This is good to see the law finally catching up with these folks and the article elaborates on how “subsidiaries” add to the fraudulent actions taken by some companies and I focus on this quite a bit as the big corporate office may not be able to work in certain areas, but the subsidiaries can and nobody seems to do enough questioning in these areas today, but they should, especially with buying and selling data and how it is used and potentially abused as well.
Guess what, this guy had a major lobbying effort going on too, so surprise there you might say. 50 years is a long time and I am guessing that when the case broke, the lobbying efforts may have had some influence on the long sentence given. In addition in this scheme, patients benefited too with giving out their information for false billings, although their benefits were small compared to what the company did to benefit. Records were manipulated so patients would have to stay longer and some patients had no clue what they were doing there at all and again only the patients who were coherent enough mentally were the ones who may have made a couple of bucks with divulging their Medicare numbers.
Just think of it folks, this is the shape of some of the folks lobbying Congress today. This is where analytics can really help HHS and Medicare with tracking suspicious activities outside the normal parameters found with most claims too.
CMS Announces Anti-Fraud Algorithms Will Begin Auditing Claims on July 1, 2011 Just As Insurance Companies Have Done For Years
It’s all about those algorithms and that’s why that word hold center stage at this blog and those who have been reading here for a while are already in tune with what all this means. We hear of one case after another coming forward and how everyone worked the numbers for years and here’s one more example.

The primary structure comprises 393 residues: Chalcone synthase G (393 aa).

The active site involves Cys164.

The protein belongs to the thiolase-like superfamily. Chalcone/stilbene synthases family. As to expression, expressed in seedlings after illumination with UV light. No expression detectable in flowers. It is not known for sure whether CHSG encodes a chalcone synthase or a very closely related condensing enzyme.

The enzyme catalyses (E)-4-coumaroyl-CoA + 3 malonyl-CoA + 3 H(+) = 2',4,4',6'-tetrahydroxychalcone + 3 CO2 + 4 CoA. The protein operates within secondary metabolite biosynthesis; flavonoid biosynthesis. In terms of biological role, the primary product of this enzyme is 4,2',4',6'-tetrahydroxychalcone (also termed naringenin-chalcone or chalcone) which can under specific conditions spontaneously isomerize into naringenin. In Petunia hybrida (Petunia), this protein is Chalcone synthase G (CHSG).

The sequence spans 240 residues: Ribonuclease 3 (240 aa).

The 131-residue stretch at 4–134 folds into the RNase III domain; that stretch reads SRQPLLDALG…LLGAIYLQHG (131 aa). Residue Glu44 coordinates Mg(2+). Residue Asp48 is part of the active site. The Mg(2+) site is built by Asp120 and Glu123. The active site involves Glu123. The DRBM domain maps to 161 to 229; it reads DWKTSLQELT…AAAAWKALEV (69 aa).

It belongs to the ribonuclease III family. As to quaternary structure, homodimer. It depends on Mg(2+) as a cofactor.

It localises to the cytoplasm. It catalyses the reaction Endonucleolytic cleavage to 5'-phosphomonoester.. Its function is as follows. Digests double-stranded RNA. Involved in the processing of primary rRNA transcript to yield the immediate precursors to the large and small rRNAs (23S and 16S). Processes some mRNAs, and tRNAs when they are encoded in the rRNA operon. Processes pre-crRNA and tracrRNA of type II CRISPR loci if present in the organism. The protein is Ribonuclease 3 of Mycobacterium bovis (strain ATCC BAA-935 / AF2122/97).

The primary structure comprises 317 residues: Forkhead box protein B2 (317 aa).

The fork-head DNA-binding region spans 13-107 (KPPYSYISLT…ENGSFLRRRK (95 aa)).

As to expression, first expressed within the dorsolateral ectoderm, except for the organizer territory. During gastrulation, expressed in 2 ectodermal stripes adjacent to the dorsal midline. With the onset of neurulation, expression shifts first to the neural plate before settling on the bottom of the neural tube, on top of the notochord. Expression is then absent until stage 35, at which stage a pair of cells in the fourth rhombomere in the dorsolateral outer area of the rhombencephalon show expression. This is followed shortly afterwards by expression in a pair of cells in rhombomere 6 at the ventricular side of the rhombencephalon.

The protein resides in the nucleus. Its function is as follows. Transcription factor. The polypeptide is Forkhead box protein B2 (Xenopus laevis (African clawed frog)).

It seems like the cast of characters in fraud takes on many faces so it can be internal, or it can be those who are awarded contracts, but one thing for sure, getting smarter with analytics ahead of starting an investigation is going to pay off and catch many. BD
MIAMI — A federal judge on Friday sentenced a Miami man who had owned the nation’s largest community mental health center chain to 50 years in prison for his role in a $205 million Medicare fraud scam.
The sentence is the longest ever for a case brought under a Medicare fraud strike force.
Federal authorities said Lawrence Duran, 49, preyed on patients with Alzheimer’s disease and severe dementia, orchestrating an elaborate scam where staff forged patient charts to bill Medicare for therapy sessions and other services it never delivered.
Prosecutors said doctors and employees at American Therapeutic Corp. and its sister companies were instructed to alter diagnoses and medications to make it seem that they qualified for expensive sleep studies and mental health treatments. Patients suffering acute mental illness and on the verge of hospitalization were supposed to get intensive counseling, but federal officials said ATC didn’t provide any.
ATC also paid the owners of assisted living facilities and halfway houses to round up patients for their seven mental health centers in south and central Florida for therapy sessions that were never held. In some cases, elderly and infirm patients were left in rooms for hours and weren’t cognizant of where they were or what was happening around them, authorities said.